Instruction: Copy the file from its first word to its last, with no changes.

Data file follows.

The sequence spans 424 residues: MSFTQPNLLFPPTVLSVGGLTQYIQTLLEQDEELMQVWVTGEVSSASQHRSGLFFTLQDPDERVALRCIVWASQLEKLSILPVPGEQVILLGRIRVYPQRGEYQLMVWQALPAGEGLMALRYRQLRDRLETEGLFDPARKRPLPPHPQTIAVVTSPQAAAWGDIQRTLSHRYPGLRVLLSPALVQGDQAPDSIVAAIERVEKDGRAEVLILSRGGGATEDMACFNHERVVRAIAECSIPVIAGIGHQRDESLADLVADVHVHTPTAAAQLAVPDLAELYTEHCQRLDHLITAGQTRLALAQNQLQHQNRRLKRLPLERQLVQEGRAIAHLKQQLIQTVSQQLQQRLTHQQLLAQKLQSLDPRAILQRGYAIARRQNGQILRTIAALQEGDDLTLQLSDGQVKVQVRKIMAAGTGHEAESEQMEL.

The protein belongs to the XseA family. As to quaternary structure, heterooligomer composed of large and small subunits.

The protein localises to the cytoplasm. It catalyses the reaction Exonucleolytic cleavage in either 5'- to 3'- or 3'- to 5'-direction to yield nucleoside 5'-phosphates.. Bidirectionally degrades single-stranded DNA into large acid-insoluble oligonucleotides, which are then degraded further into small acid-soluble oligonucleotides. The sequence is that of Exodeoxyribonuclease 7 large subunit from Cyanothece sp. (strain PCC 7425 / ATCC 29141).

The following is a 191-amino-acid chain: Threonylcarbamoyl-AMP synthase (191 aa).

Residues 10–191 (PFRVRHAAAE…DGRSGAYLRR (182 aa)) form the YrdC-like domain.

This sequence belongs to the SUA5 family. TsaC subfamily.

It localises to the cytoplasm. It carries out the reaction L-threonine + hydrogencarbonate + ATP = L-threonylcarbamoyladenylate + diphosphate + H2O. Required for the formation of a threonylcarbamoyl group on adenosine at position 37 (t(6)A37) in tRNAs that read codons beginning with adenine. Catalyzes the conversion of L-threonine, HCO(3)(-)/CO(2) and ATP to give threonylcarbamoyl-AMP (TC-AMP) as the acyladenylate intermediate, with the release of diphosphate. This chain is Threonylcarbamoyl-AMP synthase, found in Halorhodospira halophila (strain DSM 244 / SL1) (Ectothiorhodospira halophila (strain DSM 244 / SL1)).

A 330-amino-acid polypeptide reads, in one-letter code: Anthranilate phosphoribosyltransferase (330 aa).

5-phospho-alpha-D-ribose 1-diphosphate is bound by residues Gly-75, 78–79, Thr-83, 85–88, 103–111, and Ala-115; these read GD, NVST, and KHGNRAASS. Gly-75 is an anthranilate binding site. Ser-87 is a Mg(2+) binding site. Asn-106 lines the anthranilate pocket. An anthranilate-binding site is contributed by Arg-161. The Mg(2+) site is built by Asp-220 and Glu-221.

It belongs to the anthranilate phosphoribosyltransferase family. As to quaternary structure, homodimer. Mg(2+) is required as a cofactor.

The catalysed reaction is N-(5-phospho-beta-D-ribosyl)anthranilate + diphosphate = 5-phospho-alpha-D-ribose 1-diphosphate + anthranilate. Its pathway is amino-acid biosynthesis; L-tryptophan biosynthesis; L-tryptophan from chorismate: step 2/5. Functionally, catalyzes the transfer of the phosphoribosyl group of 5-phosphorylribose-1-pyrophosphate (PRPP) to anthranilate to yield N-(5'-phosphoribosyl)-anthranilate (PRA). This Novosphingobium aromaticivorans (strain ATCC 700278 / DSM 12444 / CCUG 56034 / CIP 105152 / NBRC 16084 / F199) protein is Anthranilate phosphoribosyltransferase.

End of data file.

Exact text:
The sequence spans 424 residues: MSFTQPNLLFPPTVLSVGGLTQYIQTLLEQDEELMQVWVTGEVSSASQHRSGLFFTLQDPDERVALRCIVWASQLEKLSILPVPGEQVILLGRIRVYPQRGEYQLMVWQALPAGEGLMALRYRQLRDRLETEGLFDPARKRPLPPHPQTIAVVTSPQAAAWGDIQRTLSHRYPGLRVLLSPALVQGDQAPDSIVAAIERVEKDGRAEVLILSRGGGATEDMACFNHERVVRAIAECSIPVIAGIGHQRDESLADLVADVHVHTPTAAAQLAVPDLAELYTEHCQRLDHLITAGQTRLALAQNQLQHQNRRLKRLPLERQLVQEGRAIAHLKQQLIQTVSQQLQQRLTHQQLLAQKLQSLDPRAILQRGYAIARRQNGQILRTIAALQEGDDLTLQLSDGQVKVQVRKIMAAGTGHEAESEQMEL.

The protein belongs to the XseA family. As to quaternary structure, heterooligomer composed of large and small subunits.

The protein localises to the cytoplasm. It catalyses the reaction Exonucleolytic cleavage in either 5'- to 3'- or 3'- to 5'-direction to yield nucleoside 5'-phosphates.. Bidirectionally degrades single-stranded DNA into large acid-insoluble oligonucleotides, which are then degraded further into small acid-soluble oligonucleotides. The sequence is that of Exodeoxyribonuclease 7 large subunit from Cyanothece sp. (strain PCC 7425 / ATCC 29141).

The following is a 191-amino-acid chain: Threonylcarbamoyl-AMP synthase (191 aa).

Residues 10–191 (PFRVRHAAAE…DGRSGAYLRR (182 aa)) form the YrdC-like domain.

This sequence belongs to the SUA5 family. TsaC subfamily.

It localises to the cytoplasm. It carries out the reaction L-threonine + hydrogencarbonate + ATP = L-threonylcarbamoyladenylate + diphosphate + H2O. Required for the formation of a threonylcarbamoyl group on adenosine at position 37 (t(6)A37) in tRNAs that read codons beginning with adenine. Catalyzes the conversion of L-threonine, HCO(3)(-)/CO(2) and ATP to give threonylcarbamoyl-AMP (TC-AMP) as the acyladenylate intermediate, with the release of diphosphate. This chain is Threonylcarbamoyl-AMP synthase, found in Halorhodospira halophila (strain DSM 244 / SL1) (Ectothiorhodospira halophila (strain DSM 244 / SL1)).

A 330-amino-acid polypeptide reads, in one-letter code: Anthranilate phosphoribosyltransferase (330 aa).

5-phospho-alpha-D-ribose 1-diphosphate is bound by residues Gly-75, 78–79, Thr-83, 85–88, 103–111, and Ala-115; these read GD, NVST, and KHGNRAASS. Gly-75 is an anthranilate binding site. Ser-87 is a Mg(2+) binding site. Asn-106 lines the anthranilate pocket. An anthranilate-binding site is contributed by Arg-161. The Mg(2+) site is built by Asp-220 and Glu-221.

It belongs to the anthranilate phosphoribosyltransferase family. As to quaternary structure, homodimer. Mg(2+) is required as a cofactor.

The catalysed reaction is N-(5-phospho-beta-D-ribosyl)anthranilate + diphosphate = 5-phospho-alpha-D-ribose 1-diphosphate + anthranilate. Its pathway is amino-acid biosynthesis; L-tryptophan biosynthesis; L-tryptophan from chorismate: step 2/5. Functionally, catalyzes the transfer of the phosphoribosyl group of 5-phosphorylribose-1-pyrophosphate (PRPP) to anthranilate to yield N-(5'-phosphoribosyl)-anthranilate (PRA). This Novosphingobium aromaticivorans (strain ATCC 700278 / DSM 12444 / CCUG 56034 / CIP 105152 / NBRC 16084 / F199) protein is Anthranilate phosphoribosyltransferase.